Individuals working in health care food service are aware of the importance of dietary restrictions. Food service directors know that the U.S. Food and Drug Administration will require foods labeled as “gluten-free” to have less than 20 parts per million of gluten starting next year. As 2013 draws to a close, hospital kitchen staff should reassess their gluten-free offerings, ensuring compliance under the new regulation. This critical analysis is also a good opportunity to expand on gluten-free options.
Take advantage of foodservice software
Gluten is found in barley, wheat, rye and their crossbreeds. These grains are prevalent in many dishes, which makes the dietary restriction difficult to work with. However, hospital kitchens are used to having a limited number of ingredients to work with and have likely created several gluten-free options. However, the FDA’s new regulation brings these offerings under greater scrutiny. Therefore, hospital kitchens should revisit their recipes and closely analyze the level of gluten.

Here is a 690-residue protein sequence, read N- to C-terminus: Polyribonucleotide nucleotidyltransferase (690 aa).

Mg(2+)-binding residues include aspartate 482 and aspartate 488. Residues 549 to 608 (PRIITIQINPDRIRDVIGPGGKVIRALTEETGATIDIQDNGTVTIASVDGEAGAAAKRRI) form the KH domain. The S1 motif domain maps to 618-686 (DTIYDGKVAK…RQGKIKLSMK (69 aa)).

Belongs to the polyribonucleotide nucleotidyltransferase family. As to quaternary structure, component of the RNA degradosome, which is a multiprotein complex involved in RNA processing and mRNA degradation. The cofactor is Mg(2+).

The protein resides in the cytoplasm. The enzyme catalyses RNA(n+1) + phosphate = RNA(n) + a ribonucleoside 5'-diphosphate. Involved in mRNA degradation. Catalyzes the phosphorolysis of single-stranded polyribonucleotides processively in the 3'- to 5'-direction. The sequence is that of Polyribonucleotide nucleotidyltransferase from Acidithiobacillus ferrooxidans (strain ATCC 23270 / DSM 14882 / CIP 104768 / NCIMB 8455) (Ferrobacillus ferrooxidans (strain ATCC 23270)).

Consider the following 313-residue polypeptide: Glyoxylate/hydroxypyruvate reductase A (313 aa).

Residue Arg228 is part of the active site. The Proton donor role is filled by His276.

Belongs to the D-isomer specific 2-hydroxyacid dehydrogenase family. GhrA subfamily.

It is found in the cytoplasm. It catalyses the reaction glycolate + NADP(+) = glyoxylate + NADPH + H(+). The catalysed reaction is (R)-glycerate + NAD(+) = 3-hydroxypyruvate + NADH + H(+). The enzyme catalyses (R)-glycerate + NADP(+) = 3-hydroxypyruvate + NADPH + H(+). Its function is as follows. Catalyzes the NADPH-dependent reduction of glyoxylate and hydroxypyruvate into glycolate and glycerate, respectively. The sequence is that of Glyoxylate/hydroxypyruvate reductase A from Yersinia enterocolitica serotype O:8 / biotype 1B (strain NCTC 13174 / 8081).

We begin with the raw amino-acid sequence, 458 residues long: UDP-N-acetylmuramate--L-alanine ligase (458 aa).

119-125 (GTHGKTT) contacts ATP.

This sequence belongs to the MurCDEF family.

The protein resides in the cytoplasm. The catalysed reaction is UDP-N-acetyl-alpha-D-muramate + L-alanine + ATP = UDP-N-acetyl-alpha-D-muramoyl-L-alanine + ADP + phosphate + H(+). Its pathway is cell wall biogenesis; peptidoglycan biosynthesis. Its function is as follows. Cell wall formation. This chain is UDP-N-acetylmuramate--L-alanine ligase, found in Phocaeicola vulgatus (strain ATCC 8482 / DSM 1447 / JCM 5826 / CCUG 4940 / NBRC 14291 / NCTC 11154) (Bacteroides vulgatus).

The new regulation provides a great opportunity for hospital kitchen staff to exercise their culinary creativity. Featuring a broader range of gluten-free foods can drive interest and boost patient satisfaction, especially from those with celiac disease. In this case, health care kitchens can take advantage of foodservice software. Food service directors can increase gluten-free inventory to ensure that cooks will have enough to work with. Encourage cooks to create new and exciting gluten-free dishes that abide by the new regulation. Advertise these new items in patient menus and the cafeteria. Foodservice software will enable directors to keep track of trays, which can then inform them on the popularity of the new offerings. Keep the successful meals and continue to experiment.
Encouraging this exercise will help kitchen staff members to re-familiarize with the limited ingredients of gluten-free offerings. Additionally, by implementing the new regulation before it goes into effect will ensure that all cooks are aware of the new criteria and are ready to create meals accordingly.
If your kitchen already has a pod system, you may want to consider re-designating a station for gluten-free dishes. This can help ensure that ingredients that would otherwise compromise a gluten-free dish never make any contact with the plate or the foods.
The FDA’s new regulation underscores the importance of abiding by dietary restrictions. Though the new criteria may be harder to work with, it is also a good opportunity for cooks to demonstrate their culinary skills.